Exploring patient and public involvement in stroke research: a qualitative study.Disabil Rehabil. 2015; 37(23):2174-83.DR
To explore the experiences of patients and carers involved in patient and public involvement (PPI) activities for stroke research.
Semi-structured interviews conducted with stroke survivors and carers (n = 11) were analysed using thematic analysis.
Four key themes emerged: impact of PPI on the individual and the research process, credibility and expertise, level of involvement and barriers and facilitators to PPI for stroke survivors and carers. The perceived benefits to the research process included: asking questions, keeping researchers grounded and directing the research agenda. All participants drew upon their experiential expertise in their PPI role, but some also drew upon their professional expertise to provide additional credibility. Stroke survivors and carers can be involved in PPI at different levels of involvement simultaneously and the majority of participants wanted to be more involved. Barriers to involvement included: location, transport and stroke survivors capacity to concentrate and comprehend complex information. Facilitators included: reimbursement for travel and time and professionals effort to facilitate involvement.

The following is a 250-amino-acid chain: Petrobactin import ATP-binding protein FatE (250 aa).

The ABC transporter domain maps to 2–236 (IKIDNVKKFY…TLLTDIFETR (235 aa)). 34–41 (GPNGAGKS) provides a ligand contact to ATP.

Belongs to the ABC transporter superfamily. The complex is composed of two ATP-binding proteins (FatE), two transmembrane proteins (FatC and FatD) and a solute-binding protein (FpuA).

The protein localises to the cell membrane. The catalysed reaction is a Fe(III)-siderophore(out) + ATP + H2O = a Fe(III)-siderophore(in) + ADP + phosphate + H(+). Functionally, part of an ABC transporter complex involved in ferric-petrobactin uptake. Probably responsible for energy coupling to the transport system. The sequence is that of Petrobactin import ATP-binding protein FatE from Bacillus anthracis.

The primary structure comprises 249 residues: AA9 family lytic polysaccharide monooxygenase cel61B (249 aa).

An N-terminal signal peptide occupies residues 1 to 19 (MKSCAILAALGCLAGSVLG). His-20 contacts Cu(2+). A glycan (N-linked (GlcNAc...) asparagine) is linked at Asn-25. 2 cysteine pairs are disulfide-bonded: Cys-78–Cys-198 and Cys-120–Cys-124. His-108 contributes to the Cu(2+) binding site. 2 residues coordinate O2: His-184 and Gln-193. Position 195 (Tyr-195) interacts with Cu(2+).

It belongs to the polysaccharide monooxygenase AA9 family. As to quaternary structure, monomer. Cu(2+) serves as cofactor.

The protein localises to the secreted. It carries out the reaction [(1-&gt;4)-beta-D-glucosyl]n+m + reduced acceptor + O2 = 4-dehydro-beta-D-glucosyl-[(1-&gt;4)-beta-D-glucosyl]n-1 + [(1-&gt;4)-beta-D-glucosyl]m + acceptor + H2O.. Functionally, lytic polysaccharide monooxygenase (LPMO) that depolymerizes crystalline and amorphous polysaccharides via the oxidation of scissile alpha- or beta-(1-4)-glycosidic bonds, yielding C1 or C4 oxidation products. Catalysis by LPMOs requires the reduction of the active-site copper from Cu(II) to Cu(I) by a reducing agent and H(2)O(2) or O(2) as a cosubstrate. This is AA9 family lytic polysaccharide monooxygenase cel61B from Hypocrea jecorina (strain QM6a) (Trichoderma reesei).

PPI in stroke research benefits stroke survivors and carers and is perceived to benefit the research process. The barriers and facilitators should be considered by professionals intending to engage stroke survivors and carers collaboratively in research.
IMPLICATIONS FOR REHABILITATION
This study has implications for PPI in stroke rehabilitation research, which could also be extrapolated to stroke rehabilitation service development and evaluation. Professionals facilitating PPI need to invest in developing supportive relationships in order to maintain ongoing involvement. Professionals need to be aware of how the varied consequences of stroke might impede participation and strategies to facilitate involvement for all who wish to be involved. For each rehabilitation issue being considered professionals need to decide: (1) how representative of the specific rehabilitation population the PPI members need to be, (2) whether experience alone is sufficient or whether additional professional skills are required and (3) whether training is likely to assist involvement or potentially reduce the lay representation.